Despite declining attention, the Idle No More movement is here to stay
March 3, 2013
It may seem (from the images & stories covered on corporate media) like it’s winding down, but the Idle No More movement isn’t going anywhere.
Theresa Spence’s liquid diet helped bring the fight for native rights to the forefront, but when her diet ended in January, media attention slowly began to die off. Supporters are fighting to keep the movement alive.
At a recent demonstration in Kahnawake, a smaller but committed crowd rallied to get their point across.
“In order for things to continue and in order for the problems of indigenous people to remain in the news, we have to remain active,” said Idle No More supporter Michelle Werner.
Attawapiskat Chief Spence consistently attracted media attention, both praise and criticism, but when it was over, many wondered what would happen to the movement.
“I think the movement’s carrying forward because it wasn’t about Theresa Spence and it wasn’t about leadership. It’s about grassroots, grassroots native people of Canada,” said Joe Delaronde, a member of the Mohawk Council of Kahnawake.
A sentiment shared by Steve Bonspiel, the editor of Kahnawake’s community newspaper.
“It’s allowed people, the youth, people of all ages and all races and backgrounds to participate, so I think that’s where it really gains its strength. It’s not exclusionary,” said Bonspiel, the editor of The Eastern Door.
However, he feels the mainstream media spent too much time analyzing Spence’s hunger strike, creating a distraction from what Idle No More was actually about.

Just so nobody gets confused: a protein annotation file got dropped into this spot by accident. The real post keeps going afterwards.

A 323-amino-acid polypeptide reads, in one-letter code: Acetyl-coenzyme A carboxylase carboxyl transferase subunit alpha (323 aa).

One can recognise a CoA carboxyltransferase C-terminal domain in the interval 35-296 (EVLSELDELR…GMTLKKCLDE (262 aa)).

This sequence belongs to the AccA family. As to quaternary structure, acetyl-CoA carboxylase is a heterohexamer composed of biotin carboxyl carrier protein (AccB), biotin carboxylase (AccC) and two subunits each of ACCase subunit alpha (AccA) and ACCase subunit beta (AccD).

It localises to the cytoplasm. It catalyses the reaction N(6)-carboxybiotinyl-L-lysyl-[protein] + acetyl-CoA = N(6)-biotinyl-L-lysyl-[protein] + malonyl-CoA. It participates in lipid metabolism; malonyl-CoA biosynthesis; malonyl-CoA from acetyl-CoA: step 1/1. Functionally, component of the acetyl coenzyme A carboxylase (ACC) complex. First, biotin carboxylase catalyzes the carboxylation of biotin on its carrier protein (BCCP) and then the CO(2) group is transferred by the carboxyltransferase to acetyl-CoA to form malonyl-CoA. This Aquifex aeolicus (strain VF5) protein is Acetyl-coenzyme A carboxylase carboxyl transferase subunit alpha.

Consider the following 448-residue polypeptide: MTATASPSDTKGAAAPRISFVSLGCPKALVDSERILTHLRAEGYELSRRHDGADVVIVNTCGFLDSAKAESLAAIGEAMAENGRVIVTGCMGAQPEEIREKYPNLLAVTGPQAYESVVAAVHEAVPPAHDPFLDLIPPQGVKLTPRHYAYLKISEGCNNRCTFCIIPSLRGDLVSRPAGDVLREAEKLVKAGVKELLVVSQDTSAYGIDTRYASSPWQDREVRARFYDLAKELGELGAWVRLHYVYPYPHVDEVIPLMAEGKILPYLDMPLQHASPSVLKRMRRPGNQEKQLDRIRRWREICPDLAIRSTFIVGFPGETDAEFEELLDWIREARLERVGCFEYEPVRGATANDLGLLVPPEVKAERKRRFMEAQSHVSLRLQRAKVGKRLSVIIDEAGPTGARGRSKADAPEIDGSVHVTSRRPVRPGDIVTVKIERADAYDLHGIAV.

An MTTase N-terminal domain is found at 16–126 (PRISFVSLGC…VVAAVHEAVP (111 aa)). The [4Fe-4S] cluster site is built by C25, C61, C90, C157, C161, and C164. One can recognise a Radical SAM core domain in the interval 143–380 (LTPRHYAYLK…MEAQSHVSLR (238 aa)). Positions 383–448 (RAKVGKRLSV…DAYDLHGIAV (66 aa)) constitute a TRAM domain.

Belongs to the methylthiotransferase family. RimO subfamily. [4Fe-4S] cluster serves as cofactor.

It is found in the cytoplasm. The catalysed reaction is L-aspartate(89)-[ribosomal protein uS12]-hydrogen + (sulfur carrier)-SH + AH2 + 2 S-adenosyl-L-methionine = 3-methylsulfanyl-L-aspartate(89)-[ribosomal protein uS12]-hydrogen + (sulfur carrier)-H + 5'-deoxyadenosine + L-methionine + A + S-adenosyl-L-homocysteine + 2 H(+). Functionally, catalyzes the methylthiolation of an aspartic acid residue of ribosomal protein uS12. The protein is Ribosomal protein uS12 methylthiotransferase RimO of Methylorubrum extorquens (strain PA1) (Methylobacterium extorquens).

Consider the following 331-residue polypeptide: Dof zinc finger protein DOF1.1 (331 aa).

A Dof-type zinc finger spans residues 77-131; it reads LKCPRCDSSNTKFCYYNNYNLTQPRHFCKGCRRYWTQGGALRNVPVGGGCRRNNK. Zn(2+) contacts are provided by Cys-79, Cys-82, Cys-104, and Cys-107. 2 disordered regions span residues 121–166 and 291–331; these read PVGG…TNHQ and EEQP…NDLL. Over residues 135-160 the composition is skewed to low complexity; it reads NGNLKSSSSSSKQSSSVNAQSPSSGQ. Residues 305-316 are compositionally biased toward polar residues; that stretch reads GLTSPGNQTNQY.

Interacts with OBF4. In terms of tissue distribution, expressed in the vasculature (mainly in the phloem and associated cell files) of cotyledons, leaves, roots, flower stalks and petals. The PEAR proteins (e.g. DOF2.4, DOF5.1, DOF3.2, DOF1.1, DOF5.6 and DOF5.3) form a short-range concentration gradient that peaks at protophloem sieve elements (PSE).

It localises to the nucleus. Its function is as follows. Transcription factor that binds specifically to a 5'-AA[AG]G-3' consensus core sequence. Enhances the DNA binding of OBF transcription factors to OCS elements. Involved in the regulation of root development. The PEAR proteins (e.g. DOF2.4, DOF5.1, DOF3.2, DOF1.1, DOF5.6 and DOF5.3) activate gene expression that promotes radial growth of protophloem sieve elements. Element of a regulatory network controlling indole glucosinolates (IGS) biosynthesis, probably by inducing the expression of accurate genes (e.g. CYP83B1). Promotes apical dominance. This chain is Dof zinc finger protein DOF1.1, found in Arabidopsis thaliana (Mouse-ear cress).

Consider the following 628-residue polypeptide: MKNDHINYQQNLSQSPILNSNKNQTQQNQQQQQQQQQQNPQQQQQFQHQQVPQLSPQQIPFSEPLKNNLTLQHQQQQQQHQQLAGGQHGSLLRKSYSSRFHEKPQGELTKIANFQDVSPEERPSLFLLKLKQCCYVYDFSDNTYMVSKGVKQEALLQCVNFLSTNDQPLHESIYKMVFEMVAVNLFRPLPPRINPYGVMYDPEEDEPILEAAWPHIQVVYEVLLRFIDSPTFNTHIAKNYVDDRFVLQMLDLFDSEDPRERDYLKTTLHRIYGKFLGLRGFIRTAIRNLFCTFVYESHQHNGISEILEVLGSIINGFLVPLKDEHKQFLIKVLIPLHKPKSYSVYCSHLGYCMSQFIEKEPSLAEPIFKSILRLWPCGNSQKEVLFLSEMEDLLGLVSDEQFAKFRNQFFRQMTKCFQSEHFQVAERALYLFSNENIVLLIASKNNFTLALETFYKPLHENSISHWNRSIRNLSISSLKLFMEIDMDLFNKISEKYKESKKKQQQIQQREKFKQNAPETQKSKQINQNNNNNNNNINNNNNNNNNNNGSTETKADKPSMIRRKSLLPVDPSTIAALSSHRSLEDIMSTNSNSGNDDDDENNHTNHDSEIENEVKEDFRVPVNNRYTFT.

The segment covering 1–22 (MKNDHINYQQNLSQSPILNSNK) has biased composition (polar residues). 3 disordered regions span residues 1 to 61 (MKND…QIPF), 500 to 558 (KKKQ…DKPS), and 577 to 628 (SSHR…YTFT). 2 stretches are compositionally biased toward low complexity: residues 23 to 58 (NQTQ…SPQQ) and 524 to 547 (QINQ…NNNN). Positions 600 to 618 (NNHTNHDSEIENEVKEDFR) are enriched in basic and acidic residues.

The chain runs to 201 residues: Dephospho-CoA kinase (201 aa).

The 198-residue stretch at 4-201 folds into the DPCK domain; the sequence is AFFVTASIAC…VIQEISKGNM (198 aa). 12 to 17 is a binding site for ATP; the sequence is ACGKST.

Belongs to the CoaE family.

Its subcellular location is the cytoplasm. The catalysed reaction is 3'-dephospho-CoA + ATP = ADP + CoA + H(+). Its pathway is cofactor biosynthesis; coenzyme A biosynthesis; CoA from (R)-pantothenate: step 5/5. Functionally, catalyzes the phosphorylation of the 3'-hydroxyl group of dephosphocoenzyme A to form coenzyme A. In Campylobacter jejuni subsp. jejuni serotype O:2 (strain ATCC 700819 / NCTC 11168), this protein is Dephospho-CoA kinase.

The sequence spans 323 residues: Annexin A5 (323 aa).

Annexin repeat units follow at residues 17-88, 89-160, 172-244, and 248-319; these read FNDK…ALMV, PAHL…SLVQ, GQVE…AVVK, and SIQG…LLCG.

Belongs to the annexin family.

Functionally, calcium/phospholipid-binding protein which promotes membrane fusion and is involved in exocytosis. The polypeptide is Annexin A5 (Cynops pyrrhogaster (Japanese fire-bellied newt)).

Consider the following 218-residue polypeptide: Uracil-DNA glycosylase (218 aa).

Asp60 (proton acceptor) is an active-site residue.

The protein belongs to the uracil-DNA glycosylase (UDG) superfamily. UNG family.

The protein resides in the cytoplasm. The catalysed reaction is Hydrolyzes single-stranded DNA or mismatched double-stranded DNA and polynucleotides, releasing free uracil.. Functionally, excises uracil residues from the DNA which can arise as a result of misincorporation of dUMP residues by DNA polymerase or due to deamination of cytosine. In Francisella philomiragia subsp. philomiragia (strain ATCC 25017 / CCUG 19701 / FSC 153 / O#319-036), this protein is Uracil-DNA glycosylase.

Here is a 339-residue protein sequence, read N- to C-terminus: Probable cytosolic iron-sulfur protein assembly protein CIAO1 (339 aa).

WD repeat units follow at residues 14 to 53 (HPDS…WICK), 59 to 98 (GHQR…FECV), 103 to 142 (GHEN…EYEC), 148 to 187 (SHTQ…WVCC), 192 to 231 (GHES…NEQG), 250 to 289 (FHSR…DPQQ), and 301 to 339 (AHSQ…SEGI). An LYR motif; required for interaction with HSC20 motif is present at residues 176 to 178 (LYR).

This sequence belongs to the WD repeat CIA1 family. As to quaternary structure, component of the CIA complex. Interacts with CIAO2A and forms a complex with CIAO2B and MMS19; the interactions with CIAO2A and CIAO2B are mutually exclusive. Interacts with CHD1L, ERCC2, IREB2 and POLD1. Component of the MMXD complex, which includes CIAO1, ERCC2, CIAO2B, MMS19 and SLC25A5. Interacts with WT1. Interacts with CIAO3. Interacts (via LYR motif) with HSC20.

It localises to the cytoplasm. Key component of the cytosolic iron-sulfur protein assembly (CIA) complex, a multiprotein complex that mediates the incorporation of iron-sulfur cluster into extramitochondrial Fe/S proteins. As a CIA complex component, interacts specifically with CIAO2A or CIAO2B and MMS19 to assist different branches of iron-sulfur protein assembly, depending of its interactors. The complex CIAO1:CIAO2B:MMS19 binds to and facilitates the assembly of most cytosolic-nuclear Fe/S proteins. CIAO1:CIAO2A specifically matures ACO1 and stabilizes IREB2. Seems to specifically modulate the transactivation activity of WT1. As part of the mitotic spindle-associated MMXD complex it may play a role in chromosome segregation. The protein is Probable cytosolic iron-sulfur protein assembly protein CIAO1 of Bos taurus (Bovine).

“It’s about native rights and it’s about our future, collectively as natives and non-natives, living together. It’s about the environment, it’s about land, it’s about water. It’s about things people should be concerned about.”
Marie-Pierre Bousquet, an anthropology professor at the University of Montreal described the movement as a “renewal of old requests.”
“It’s very important to remind people that native rights are in the constitution, so it’s not just people moaning in front of cameras or something. It’s really a question of laws and rights,” said Bosquet.
While the Idle No More movement may not have the same momentum it once did, supporters are convinced the fight is far from over.
“As these bills start rolling down the pipes and our communities start seeing how they’re affecting us, people are going to stand up again and realize the dangers that we’re actually in,” said supporter Jeremiah Johnson.